With the focus moving to delivering vaccines in difficult to reach areas, the Centre and state governments are taking the drone route to get to such terrains. On one hand, the Indian Council of Medical Research (ICMR) has sought bids from drone operators to supply medicines and vaccines; on the other, the Telangana government has launched a project to check delivery feasibility of medical supplies. Companies with logistics experience including Flipkart and Dunzo have announced their consortia under Telangana’s drone delivery scheme to develop and execute drone deliveries there.
As per ICMR’s June 11 tender document, floated by HLL Infra Tech Services on its behalf, the aim is to develop a “feasible” model for vaccine delivery to ensure last-mile coverage of “difficult” terrains in “selected” locations. It was floated using the preliminary results of a “successfully” conducted feasibility study with IIT-Kanpur to deliver vaccines using unmanned aerial vehicles (UAVs).
In April, the Ministry of Civil Aviation had granted a conditional exemption to ICMR for its study with IIT-Kanpur on feasibility of BVLOS operations for vaccine deliveries. Based on the experience from this study, ICMR is seeking UAVs capable of operating beyond visual line of sight (BVLOS) and can cover distances of 35 km at “minimum” altitudes of 100 m.
It should be capable of carrying a minimum payload of 4 kg and adhere to the DGCA and the Ministry of Civil Aviation’s safety and weight standards. The feasibility study has made it clear that parachute-based deliveries will not be preferred. However, while 20 consortia have been picked by the Ministry for experimental BVLOS operations, none have been cleared to carry out these operations as yet. Current rules stipulate that drone operators only fly their UAVs when in line of sight.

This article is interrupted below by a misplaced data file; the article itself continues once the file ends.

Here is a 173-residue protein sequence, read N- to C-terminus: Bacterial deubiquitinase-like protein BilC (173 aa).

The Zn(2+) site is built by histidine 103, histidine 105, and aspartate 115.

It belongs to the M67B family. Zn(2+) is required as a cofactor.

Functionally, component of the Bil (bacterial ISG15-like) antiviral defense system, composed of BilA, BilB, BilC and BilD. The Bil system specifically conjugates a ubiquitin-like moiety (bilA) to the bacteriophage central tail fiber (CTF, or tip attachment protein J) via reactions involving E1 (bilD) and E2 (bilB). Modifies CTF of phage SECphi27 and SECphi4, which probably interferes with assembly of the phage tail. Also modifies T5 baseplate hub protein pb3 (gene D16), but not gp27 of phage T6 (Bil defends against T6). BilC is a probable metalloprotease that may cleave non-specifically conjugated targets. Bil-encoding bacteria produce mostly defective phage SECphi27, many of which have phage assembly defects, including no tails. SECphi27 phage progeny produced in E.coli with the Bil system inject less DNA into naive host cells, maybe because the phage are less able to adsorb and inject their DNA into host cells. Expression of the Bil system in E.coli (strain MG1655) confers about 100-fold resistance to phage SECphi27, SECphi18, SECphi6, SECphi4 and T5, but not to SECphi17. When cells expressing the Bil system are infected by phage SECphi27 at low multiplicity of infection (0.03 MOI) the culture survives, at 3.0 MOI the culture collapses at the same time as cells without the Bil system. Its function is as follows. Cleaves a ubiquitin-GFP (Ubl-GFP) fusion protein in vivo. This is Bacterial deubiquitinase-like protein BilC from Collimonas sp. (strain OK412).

These include SpiceJet, Dunzo Air Consortium, Skylark Drones & Swiggy, ClearSky Flight Consortium, Throttle Aerospace Systems and Virginia Tech India.
On the lines of the conditional exemption granted to ICMR, the Centre also exempted Telangana from the BVLOS restrictions to allow drone operations to test feasibility for vaccine deliveries. Industry executives indicate that with BVLOS, drone operations become more cost efficient as economies of scale can be brought in. This is possible by the ability of having the drone pilots located in a situation while the UAVs are operated in a different region. These can be specifically more useful in cases of time-sensitive deliveries.
In a statement announcing its participation in the Telangana government’s ‘Medicines from Sky Project’, Flipkart said: “As part of the consortium, Flipkart will utilise learnings from its tech-enabled supply chain to deploy drones and enable deliveries of vaccines and medical supplies”.
“A combination of these technologies will then be used to conduct BVLOS deliveries in remote areas of the state where the road infrastructure is not conducive for fast delivery of vaccines. The pilot, which is expected to be conducted for over six days, will be tested out for delivering thousands of vaccines while keeping in mind all the safety and efficiency parameters,” it added.
The ‘Medicines from Sky’ project has been conceived by the World Economic Forum and Healthnet Global Limited, and outlines the requirements for drone delivery and how to assess proposals. Telangana has adopted this framework to implement drones for last-mile delivery and plans to integrate them into the state’s healthcare supply chain.